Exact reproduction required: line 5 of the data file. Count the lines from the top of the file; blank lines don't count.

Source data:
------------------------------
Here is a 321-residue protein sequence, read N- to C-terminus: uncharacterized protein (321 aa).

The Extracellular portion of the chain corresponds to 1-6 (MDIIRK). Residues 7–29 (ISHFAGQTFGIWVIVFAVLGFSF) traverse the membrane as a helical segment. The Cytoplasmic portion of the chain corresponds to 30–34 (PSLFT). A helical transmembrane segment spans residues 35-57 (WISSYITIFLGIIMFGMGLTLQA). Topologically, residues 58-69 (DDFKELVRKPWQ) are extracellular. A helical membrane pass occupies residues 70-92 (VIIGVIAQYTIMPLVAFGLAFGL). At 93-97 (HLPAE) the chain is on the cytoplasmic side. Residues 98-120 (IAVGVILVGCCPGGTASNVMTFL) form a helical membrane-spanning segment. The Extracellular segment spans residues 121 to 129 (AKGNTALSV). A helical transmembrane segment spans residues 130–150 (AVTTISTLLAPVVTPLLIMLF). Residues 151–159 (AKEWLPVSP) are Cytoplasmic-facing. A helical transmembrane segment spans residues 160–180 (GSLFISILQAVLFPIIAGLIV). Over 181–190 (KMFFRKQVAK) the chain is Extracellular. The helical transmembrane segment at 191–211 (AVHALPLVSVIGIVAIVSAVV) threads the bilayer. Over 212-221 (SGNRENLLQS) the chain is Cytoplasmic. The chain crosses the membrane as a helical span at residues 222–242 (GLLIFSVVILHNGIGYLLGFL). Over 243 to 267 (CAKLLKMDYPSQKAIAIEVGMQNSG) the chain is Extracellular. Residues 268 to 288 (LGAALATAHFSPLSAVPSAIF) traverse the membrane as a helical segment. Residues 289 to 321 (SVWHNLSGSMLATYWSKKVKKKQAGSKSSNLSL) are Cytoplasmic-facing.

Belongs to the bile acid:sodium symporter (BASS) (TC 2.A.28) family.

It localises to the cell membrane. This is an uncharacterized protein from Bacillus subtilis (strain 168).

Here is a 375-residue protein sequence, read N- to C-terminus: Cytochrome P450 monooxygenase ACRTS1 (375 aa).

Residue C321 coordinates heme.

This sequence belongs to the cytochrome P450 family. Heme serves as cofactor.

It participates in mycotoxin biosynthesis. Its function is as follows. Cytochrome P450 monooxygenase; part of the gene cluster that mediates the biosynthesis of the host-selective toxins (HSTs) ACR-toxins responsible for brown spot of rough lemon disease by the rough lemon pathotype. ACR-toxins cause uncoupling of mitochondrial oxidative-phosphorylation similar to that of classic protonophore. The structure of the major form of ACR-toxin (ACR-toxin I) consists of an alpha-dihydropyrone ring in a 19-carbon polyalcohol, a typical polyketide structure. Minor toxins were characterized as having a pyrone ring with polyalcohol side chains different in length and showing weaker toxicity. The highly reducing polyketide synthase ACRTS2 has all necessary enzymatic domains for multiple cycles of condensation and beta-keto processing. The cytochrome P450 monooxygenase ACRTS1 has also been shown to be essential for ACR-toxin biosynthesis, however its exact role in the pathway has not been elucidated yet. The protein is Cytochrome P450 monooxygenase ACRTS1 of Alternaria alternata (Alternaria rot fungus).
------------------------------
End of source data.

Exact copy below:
Here is a 375-residue protein sequence, read N- to C-terminus: Cytochrome P450 monooxygenase ACRTS1 (375 aa).